Menomonie, Wisconsin History/FireAlex861

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Luxorious inside of Mabel Tainter Theater

The Mabel Tainter Theater is a Romanesque style building set in downtown Menomonie Wisconsin. The history of the building is important in the history of Menomonie. The Mabel Tainter Theater is a living memorial built for Mabel Tainter by her parents, Andrew and Bertha Tainter. After young Mabel died at the age of 19, in 1886, her parents began construction of the theater in remembrance of their beloved daughters love of music and theater. The theater was designed by the famous architect, Harvey Ellis, and began construction in 1886. It was completed 16 months later in 1889. The building has been used as theater, library, and a Unitarian church throughout the years. In 1890, the theater was renamed Mabel Tainter Center for the Arts. Although this building is known for the arts of the community, there have been many suspicious accounts of “hauntings” at this memorial. These accounts have been taken from performers on and off the stage, guests, and even workers and janitors of the building. This article will focus on the history of the Tainter family, Mabel Tainter's Death, the Mabel Tainter building, reported hauntings, and the legacy.

Tainter Family History[edit]

The patriarchal figure, Andrew Tainter was born in Salina NY on July 6, 1823. His father was a business man working for various lumber companies in the Midwestern area. In 1832, Andrew Tainter moved to Prairie Du Chen Wisconsin. His father was a business man of sorts, and this helped Andrew Tainter to excel in the business world, in the later years of his life. In 1845 he moved to Chippewa falls where he worked at a saw mill. He worked there for a year being paid a monthly salary of twenty dollars. In 1846 he worked both the mill in Chippewa falls as well as a mill on Irvin Creek near the Menomonie river. In 1848 he sold his share of the business and by 1850, he had saved up enough money to buy himself a partnership with John H Knapp and Wilson, who owned a lumber firm. Andrew’s role in the business was to transport lumber up and down the Mississippi river using keel boats. This earned Andrew the title of Captain.[1]  Andrew Tainter was married twice in his lifetime. His first marriage was to a native woman, named Mary Poskins from the Ojibwa tribe. Together they were married nine years and had five children. She left him and his children and returned back to her a people, who were forced on to an Indian reservation, due to the lumber mills which Tainter now owned completely. Andrew Tainter hired a nanny by the name of Bertha Lesure, to take care of his children that Mary left him with. Andrew was soon married to Bertha on May 9, 1861 and together they had five children: Louis, Ruth, Mabel, and Fanney.[2]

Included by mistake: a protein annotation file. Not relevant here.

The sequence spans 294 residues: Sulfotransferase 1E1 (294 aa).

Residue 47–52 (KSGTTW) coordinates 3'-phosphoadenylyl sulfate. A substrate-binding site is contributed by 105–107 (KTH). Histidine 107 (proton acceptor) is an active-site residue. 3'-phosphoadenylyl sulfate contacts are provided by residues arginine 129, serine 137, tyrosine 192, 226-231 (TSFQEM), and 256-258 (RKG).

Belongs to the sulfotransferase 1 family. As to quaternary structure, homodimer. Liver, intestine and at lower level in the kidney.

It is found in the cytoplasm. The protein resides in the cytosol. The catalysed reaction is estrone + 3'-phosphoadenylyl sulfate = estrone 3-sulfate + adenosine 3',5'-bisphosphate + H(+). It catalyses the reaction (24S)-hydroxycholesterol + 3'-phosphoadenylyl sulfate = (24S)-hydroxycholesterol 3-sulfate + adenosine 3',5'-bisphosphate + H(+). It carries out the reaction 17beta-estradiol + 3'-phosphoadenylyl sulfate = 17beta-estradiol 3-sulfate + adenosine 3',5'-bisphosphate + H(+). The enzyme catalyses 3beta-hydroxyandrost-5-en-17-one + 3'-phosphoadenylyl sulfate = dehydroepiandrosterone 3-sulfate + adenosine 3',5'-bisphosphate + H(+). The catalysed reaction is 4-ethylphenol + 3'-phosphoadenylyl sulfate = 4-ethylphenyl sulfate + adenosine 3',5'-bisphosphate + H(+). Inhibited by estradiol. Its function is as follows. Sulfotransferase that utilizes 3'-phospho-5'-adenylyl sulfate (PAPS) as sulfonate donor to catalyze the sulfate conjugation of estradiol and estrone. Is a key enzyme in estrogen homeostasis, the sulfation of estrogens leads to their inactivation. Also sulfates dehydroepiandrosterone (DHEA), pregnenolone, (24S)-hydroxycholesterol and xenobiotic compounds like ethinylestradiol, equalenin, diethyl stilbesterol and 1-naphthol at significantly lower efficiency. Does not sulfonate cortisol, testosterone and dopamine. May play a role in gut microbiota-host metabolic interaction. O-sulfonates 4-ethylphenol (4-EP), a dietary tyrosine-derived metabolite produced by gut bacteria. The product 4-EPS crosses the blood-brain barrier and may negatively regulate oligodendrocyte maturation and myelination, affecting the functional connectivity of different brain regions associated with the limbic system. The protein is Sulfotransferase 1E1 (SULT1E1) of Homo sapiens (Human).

Mabel Tainter's Death[edit]

Mabel Tainter was one of five children to Andrew Tainter and Burtha Tainter. Mabel had loved music and theater and was a very outgoing person. She died however from what was reported as cancer of the side, or otherwise known as a ruptured appendix. According to local accounts though the cause of Mabel’s death is more than just a ruptured appendix. Local speculation says that about the time when her father Andrew was at the head of his company, Mabel had fallen in love with one of the loggers. Mabel had gotten pregnant and because of the shame due to the difference of social status between the two lovers, the logger left. Mabel’s parents heard that she was pregnant and because they too did not want to live with the shame, they had Mabel go through an abortion procedure. Local speculation has it that she died in the abortion procedure.[3]  According to a biography of Andrew Tainter written by Tim Hirsch, he states that both stories of the failed abortion and the ruptured appendix is equally plausible. Some of the clues that point to the failed abortion story, is that the death certificate was sloppily registered. This could just be a coincidence, but it would be a good reason for a rumor of the failed abortion be started. Hirsch also points out that due to the difference of the Tainter family and the working class, there was much resentment and guilt. This is due to the fact that the Tainter family was part of the rich and “proper” social status, and that the rumor Mabel having a failed abortion would be the perfect rumor clarifying the resentment made between the working class and the wealthy family. The rumor would also explain any possible guilt the family would have had if the rumor was true.[4] Mabel died in 1886, and because of her death, her parents decided to honor her by building a theater in her name.

Mabel Tainter Memorial[edit]

This table was custom built with a radiator in the center of it. Its design was very advanced in its time period. It was designed to enhance the comfort of those visiting the Mabel Tainter theater. It is still in working condition almost 125 years later.
Exterior of the Mabel Tainter Memorial.